So what’s not to believe? Is it hard to believe that Padme might fall in love with Anakin? Consider that Padme has given over much of her life to public service and leadership and she would presumably admire selflessness in others. Remember that Anakin’s big moment in The Phantom Menace was his willingness to race for the benefit of others, a selflessness that was epitomized in his comment to his mother about how nobody helps anyone else. Padme was attracted to the selflessness and the willingness to help.

And remember, too, that they are together at the end of the The Phantom Menace. He has already become a padawan and so her interest in him might be stoked a bit more given her admiration for public service. We don’t know what happens after The Phantom Menace but we do see hints that, by the time we reach Attack of the Clones, Padme’s interest in Anakin has bloomed into a full-blown infatuation. When she meets him and Obi-Wan at the opening of Attack of the Clones, she sees Anakin’s selflessness has further evolved into public service in the form of active Jedi training. Padme—always the more self-controlled of the two—obviously feels something but has no interest in acknowledging it.

Now, does the SSWA think the romance is one of the best scripted ever? No. It could have been better, but the basic idea is that we have two people whose lives are bound up in very high-minded activities and duties and who secretly have been lusting after each other from very early on. However, they both retain this pretense of “we’re not in love and we both know it” which we see gradually breaking down. Padme is better at maintaining it. Anakin, not so much. There is very little emotion evident in their scenes but that’s who those characters are.

When Anakin explodes and rants about killing the sandpeople and bemoans the death of his mother, Padme gets a rare moment of seeing Anakin with all those pretenses gone and she sees actual emotion pouring out (good or bad) and thus, it tips the scales and she lets go of the pretense.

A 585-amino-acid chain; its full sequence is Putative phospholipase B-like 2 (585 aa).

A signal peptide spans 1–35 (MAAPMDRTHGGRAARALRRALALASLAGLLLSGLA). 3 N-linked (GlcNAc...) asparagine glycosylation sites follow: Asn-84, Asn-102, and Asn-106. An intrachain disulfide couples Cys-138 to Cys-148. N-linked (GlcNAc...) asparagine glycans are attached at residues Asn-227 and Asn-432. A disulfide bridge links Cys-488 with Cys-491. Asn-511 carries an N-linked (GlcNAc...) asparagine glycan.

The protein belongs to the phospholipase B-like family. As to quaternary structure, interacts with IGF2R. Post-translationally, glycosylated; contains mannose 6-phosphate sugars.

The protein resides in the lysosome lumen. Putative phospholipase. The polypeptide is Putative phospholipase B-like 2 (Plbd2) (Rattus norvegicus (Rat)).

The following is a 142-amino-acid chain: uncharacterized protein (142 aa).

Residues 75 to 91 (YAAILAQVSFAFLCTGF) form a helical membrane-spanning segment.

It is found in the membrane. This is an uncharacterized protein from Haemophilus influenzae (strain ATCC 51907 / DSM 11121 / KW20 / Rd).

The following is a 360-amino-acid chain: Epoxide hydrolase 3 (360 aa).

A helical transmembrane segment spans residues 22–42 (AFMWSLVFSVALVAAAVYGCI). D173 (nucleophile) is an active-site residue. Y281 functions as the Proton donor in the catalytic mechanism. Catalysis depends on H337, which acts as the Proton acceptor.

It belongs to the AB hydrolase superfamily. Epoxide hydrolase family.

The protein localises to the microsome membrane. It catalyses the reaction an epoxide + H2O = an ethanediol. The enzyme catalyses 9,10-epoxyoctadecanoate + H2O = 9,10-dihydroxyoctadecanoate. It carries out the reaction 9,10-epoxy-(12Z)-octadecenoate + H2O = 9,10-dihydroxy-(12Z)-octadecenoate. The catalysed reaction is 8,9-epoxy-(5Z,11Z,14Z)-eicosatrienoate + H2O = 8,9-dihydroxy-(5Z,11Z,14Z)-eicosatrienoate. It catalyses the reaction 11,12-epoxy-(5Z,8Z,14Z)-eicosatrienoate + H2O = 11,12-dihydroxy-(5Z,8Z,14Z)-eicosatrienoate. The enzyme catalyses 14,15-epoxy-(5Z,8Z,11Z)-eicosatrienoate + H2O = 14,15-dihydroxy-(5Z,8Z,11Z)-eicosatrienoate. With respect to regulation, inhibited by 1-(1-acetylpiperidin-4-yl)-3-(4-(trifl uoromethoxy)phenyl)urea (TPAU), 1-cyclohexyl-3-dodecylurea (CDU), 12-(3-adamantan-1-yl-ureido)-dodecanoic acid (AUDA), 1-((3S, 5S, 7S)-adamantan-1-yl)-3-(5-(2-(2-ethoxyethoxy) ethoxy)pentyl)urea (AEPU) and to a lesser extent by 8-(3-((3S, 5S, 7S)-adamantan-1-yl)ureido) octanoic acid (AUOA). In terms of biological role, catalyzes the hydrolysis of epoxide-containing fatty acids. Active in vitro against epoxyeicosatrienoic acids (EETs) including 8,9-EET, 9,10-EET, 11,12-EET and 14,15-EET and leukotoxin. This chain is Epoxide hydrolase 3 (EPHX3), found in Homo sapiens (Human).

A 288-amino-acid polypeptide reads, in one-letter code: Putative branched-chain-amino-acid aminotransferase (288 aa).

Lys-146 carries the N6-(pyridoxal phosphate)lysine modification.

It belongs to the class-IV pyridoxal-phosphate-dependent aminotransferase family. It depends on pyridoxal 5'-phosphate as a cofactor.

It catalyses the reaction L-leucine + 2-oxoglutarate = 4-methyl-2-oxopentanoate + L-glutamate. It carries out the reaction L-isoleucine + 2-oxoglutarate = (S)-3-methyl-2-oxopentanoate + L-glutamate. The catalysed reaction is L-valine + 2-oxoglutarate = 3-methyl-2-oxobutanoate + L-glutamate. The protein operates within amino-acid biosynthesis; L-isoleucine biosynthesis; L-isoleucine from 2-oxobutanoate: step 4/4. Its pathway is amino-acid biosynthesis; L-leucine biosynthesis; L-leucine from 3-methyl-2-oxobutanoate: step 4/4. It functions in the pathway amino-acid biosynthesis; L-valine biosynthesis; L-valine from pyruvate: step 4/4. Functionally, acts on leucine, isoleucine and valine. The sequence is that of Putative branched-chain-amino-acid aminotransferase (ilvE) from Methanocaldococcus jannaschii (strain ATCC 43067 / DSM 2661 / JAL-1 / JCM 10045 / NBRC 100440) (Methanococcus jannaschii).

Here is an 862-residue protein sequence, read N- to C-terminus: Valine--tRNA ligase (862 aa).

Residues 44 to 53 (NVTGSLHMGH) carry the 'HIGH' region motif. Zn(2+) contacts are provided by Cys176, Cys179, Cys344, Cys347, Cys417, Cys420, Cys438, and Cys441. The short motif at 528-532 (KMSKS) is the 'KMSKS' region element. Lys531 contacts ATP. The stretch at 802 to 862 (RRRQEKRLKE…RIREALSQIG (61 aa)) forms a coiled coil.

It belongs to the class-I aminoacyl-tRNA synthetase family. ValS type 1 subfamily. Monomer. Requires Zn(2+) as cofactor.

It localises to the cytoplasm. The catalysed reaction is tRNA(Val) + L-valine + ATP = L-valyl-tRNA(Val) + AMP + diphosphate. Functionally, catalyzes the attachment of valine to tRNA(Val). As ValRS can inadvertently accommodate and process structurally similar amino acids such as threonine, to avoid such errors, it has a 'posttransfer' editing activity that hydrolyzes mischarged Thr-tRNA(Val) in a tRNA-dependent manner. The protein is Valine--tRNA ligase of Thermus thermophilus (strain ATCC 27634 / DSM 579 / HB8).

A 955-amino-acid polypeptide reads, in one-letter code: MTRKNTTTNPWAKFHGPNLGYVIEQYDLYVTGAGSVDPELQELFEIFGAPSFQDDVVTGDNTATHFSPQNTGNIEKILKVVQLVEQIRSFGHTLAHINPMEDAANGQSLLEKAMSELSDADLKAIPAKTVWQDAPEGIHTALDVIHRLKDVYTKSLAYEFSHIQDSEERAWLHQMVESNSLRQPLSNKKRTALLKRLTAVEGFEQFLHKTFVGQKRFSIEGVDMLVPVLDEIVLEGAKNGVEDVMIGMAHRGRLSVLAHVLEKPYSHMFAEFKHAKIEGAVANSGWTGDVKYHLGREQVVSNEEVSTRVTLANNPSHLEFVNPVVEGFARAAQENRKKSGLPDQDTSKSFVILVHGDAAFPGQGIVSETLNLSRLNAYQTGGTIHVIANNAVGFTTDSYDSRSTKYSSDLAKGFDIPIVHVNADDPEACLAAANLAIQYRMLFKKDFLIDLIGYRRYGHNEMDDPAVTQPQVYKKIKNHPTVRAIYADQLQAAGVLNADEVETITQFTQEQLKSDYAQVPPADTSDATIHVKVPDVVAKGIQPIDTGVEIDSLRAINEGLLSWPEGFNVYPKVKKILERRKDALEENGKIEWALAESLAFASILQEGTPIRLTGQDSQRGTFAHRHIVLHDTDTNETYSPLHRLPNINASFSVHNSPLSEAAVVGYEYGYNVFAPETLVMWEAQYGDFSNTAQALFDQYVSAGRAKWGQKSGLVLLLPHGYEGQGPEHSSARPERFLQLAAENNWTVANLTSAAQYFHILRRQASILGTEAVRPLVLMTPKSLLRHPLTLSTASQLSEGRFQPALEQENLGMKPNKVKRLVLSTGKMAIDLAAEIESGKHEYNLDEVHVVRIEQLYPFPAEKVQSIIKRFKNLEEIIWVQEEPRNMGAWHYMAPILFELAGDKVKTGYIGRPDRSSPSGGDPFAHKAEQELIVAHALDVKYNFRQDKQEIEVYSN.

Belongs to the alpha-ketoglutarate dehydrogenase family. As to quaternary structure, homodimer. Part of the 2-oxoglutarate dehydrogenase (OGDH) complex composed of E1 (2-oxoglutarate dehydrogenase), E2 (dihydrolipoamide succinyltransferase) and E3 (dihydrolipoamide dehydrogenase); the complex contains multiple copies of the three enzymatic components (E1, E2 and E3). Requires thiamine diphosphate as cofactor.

To reiterate, it could have been scripted a little more deftly, but the way it unfolds is certainly believable when you consider who these people are.

What happens on Tatooine, stays on Tatooine…

"You, I suppose you're programmed for turning to the dark side."

"You, I suppose you're programmed for turning to the dark side."

The changes in backstory in Attack of the Clones are terrible. If Threepio worked on the Lars’ moisture farm, why doesn’t Owen recognize Threepio in A New Hope? It doesn’t make sense.

There’s an approximately 23 year span between Attack of the Clones and A New Hope. Do you remember all the people who passed through your life 23 years ago?

Consider too that in the Star Wars universe, droids are not afforded the same kind of respect and treatment given to their human counterparts. They’re treated more like property. It would be a little like you remembering what kind of refrigerator or blender you had 20 years ago. (Think hard. Can you remember either of those? Would you recognize them today?)